Padilla Loses U.S. Supreme Court Bid to Sue Rumsfeld

The U.S. Supreme Court refused to let convicted terrorism conspirator Jose Padilla sue former Defense Secretary Donald Rumsfeld and other officials over torture he said he suffered while in military custody.

The court, without comment, rejected an appeal by Padilla, a U.S. citizen arrested in 2002 and held by the military without charges for more than three years as an “enemy combatant.” He was transferred to civilian custody and convicted in 2007 of conspiring to kill people abroad for Islamic fundamentalist groups and providing aid to al-Qaeda.

Today’s action has no effect on Padilla’s conviction. He is serving a 17-year, four-month prison sentence, though an appeals court in Atlanta ruled in September that the term was too short and that he must be resentenced.

A federal appeals court in Richmond, Virginia, ruled in January that Padilla can’t sue Rumsfeld, former deputy Defense Secretary Paul Wolfowitz and four other former officials who either approved his treatment or commanded the Navy brig in South Carolina where he was held.

The case “would draw courts into the heart of executive and military planning and deliberation,” the appeals court said. The Constitution gives Congress and the executive branch control over national security and military affairs, the court said.

In the appeal rejected today, Padilla said he was shackled for hours in “excruciating stress positions,” injected with what he was told were truth serums and subjected to deliberate banging noises, noxious odors and extreme temperature variations to keep him from sleeping.

Symbolic Damages

Interrogators threatened to kill him or send him to a foreign country where he would receive worse treatment, his lawsuit contended. Padilla sought a declaration that his rights had been violated and $1 in symbolic damages from each of the six defendants.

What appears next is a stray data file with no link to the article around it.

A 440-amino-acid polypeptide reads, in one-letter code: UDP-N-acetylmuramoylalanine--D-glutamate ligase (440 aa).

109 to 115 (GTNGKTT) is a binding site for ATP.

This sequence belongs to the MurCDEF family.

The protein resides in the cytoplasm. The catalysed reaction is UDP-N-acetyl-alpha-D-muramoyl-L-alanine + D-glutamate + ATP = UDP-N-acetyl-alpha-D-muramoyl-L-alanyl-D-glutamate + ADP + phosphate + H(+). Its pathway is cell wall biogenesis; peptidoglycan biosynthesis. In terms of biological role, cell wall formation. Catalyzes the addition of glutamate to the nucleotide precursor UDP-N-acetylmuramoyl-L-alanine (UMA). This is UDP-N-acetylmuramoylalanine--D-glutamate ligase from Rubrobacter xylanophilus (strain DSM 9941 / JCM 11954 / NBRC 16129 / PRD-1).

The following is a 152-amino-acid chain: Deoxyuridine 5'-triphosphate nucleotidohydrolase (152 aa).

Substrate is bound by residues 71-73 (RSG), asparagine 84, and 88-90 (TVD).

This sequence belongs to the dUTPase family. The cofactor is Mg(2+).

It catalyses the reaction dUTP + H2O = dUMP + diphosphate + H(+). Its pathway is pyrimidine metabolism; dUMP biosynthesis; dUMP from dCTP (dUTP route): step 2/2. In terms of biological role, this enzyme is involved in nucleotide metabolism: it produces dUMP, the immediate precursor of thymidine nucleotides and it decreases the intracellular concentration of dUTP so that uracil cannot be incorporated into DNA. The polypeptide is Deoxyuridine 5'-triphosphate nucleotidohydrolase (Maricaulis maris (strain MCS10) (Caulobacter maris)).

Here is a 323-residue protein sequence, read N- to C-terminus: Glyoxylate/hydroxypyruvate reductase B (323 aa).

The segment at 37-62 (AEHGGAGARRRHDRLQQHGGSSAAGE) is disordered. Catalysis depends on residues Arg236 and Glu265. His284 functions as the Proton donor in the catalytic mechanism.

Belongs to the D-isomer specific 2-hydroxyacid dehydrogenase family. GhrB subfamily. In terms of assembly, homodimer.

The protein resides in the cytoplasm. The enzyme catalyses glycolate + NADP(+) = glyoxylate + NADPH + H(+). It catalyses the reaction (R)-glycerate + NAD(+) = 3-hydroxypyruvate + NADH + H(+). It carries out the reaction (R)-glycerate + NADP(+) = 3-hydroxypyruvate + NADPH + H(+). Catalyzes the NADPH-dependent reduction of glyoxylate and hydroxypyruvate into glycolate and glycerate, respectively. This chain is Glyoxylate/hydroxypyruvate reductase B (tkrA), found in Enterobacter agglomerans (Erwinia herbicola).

“It is precisely the role of the judiciary to ensure that allegations of grave misconduct by executive branch officials receive fair adjudication,” Padilla’s appeal said. That role doesn’t disappear when officials contend “their actions are too sensitive for judicial review,” it said.

The denial of review “leaves in place a blank check for government officials to commit any abuse in the name of national security, even the brutal torture of an American citizen in an American prison,” Padilla’s lawyer, Ben Wizner of the American Civil Liberties Union, said today in an e-mailed statement. “To date, not a single victim of the Bush administration’s torture regime has received his day in court.”

‘Settled Law’

Lawyers for Rumsfeld, Wolfowitz and the other former officials said in court papers that “settled law clearly shields military officials from personal liability for their execution of the president’s and Congress’s war powers.” In addition, the former officials said they had “nothing to do” with any alleged acts of torture.

Padilla was described by a prosecutor during his criminal trial as the “star recruit” of a terrorism support cell.

Arrested after arriving in Chicago on a flight from Pakistan, Padilla initially was suspected of plotting to explode a radioactive “dirty bomb,” although he was never charged with that.

Jurors at his criminal trial concluded that he raised money for extremists and trained at an Osama bin Laden terrorist camp in Afghanistan. During his trial in Miami, his defense was that he went to learn to defend Muslims in Kosovo.

A San Francisco-based federal appeals court ruled last month that Padilla couldn’t sue former Justice Department attorney John Yoo for writing a memo that authorized harsh interrogation techniques after the Sept. 11 attacks.

The case is Lebron v. Rumsfeld, 11-1277.

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